Posted January 20th, 2013 by Patrick LaMontagne with Comments Off
This past Thursday found me in Calgary, running a few errands that had been piling up. Had to exchange a faulty hard drive, buy some office supplies, and meet with the Retail Manager at the Calgary Zoo. I’ve had Totem prints in their store for a little while now, and we’re still learning what works and finding new ways to promote the work. I also wanted to show her the shirt samples I received recently, as the zoo sells The Mountain tees already. So while I did get a cartoon out that morning before I left, it was largely an out-of-office day. I had been trying to get into the city for about a week, but the roads and weather kept putting the kibosh on that. Calgary is only about an hour drive from Canmore, but Hwy 1 can get slick and the main city routes are even more treacherous in bad weather, especially considering that many Alberta drivers are notoriously aggressive. My rule of thumb has always been, if the weather is bad and I don’t have to be on the road, don’t bother. It only takes one wing-nut in a hurry to ruin your whole week.
Turns out that the repeated delays benefited me a great deal. When I finally did get into the city, the weather was downright warm for winter, thanks to Chinook winds, and a day running errands turned into a great outing. Considering I was at the zoo already and have an annual membership, I brought my camera to see if I could get some reference photos. I’ve said many times that I’m not a good photographer, largely because I have no interest in putting in the work required to become one. I take snapshots. On recent trips to the zoo, I had a borrowed zoom lens and tripod for our camera, an older Nikon D-60, which is basically just a higher end point-and-shoot, or at least it is the way I use it. With the zoom lens, I just couldn’t take a decent shot to save my life, so this time I left it at home. Setting the camera on automatic, I figured I’d wing it and take what I could get.
The strategy worked well. The Calgary Zoo is very popular and is often quite busy. Their newest exhibit, the Penguin Plunge that opened last year, can often have very long lineups in the summer months. When you do get in, you only have a limited time to spend, as others are waiting. It’s a great enclosure, designed so that you’re so close it would be simple to reach out and touch a penguin as it swims by, the water’s surface at chest level. Of course, there are attendants on hand to ensure people don’t touch them, but it’s great to have that proximity.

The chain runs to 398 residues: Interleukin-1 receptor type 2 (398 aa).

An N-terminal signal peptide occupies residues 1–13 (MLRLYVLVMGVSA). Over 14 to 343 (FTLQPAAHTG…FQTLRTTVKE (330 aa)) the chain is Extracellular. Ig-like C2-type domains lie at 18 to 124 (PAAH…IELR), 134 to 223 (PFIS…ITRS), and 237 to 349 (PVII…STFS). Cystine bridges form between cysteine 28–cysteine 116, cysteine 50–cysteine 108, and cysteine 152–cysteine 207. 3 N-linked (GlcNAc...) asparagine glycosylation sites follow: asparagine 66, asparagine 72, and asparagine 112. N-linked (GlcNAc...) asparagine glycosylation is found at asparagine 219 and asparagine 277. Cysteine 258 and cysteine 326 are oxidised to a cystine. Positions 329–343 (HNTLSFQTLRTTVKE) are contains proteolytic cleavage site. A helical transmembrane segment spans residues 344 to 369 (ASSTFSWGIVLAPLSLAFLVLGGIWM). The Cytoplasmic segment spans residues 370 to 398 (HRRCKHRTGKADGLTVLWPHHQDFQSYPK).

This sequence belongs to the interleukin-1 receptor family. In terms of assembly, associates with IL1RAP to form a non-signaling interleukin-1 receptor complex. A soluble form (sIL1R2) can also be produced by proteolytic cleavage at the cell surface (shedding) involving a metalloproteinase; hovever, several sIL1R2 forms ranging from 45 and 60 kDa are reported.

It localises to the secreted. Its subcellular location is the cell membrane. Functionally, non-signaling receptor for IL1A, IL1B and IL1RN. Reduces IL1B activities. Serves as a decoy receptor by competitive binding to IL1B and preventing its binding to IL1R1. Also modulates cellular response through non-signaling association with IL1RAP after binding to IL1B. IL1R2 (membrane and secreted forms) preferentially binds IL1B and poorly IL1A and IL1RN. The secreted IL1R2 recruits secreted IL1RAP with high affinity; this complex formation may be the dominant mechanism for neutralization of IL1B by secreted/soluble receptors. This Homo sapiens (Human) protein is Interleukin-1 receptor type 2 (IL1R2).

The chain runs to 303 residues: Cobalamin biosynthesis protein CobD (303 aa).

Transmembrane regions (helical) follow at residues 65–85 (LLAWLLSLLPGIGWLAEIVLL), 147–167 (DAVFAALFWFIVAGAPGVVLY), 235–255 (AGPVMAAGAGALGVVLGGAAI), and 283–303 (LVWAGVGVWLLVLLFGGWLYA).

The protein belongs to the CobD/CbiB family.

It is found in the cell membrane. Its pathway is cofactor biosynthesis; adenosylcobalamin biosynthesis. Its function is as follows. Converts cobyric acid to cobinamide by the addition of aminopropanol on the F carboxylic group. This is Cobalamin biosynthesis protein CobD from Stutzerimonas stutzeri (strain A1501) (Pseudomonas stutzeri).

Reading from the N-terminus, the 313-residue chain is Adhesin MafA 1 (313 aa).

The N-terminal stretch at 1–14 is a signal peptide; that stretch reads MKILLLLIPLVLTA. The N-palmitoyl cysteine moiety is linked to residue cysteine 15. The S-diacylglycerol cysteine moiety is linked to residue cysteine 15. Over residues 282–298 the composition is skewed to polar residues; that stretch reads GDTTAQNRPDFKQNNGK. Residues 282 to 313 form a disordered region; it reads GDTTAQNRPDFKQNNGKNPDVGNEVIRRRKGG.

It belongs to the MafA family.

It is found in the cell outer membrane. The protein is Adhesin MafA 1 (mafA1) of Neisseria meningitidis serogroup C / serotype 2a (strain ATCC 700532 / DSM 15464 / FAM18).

On Thursday, the zoo was so quiet, that after my meeting, I just walked into the Penguin Plunge, and spent almost a half hour in there just snapping photos. The penguins were active, talkative and a lot of fun to watch. At any one time, there were only about 10 people in the enclosure. Must have taken a hundred or more photos, and about 10 of those ended up being great for painting reference. While I’ve already painted a Rockhopper Totem, I’ll be painting a Gentoo at some point as well. That’s the species in the above image.
Once I got to this little meerkat, she seemed to have no issues with me taking photos of her. Turning her head this way and that, only about three or four feet away, she stood tall, crouched down, gave me almost every angle I could want. A gentleman standing near me actually said, “She’s posing for you!” It certainly seemed that way.
And finally, while I was hoping for some photos of the red pandas, just before I reached their enclosure, a woman deliberately changed her direction, walked over to me and said, “They just fed the tigers. They’re all right there if you want to get some pictures.”
I thanked her (it really was a nice gesture on her part) and walked over to their nearby enclosure. Sure enough, the mother and her three cubs, who aren’t small anymore, were lying down together eating whole raw chickens. A real treat to see as one cub snarled at another for getting too close to his meal, the mother grooming one of the other cubs, just getting to see them so close and active on a such a nice day, with very few people around. Even through glass, the shots turned out quite well.
While I`d thought I’d taken 500 photos, turns out it was around 400 as there were already a bunch on the card. The wonders of digital cameras, taking as many shots as you like without incurring any expense. Once I got home, I just opened up the card in Adobe Bridge and started deleting everything with bad focus, light, composition and within 10 minutes, I had about 20 photos that will serve me well for future painting reference. I had a very enjoyable day, one of the best I’ve had at the zoo. Not bad for an errand day in the city.
Inspiration Portrait Technology
Written by Patrick LaMontagne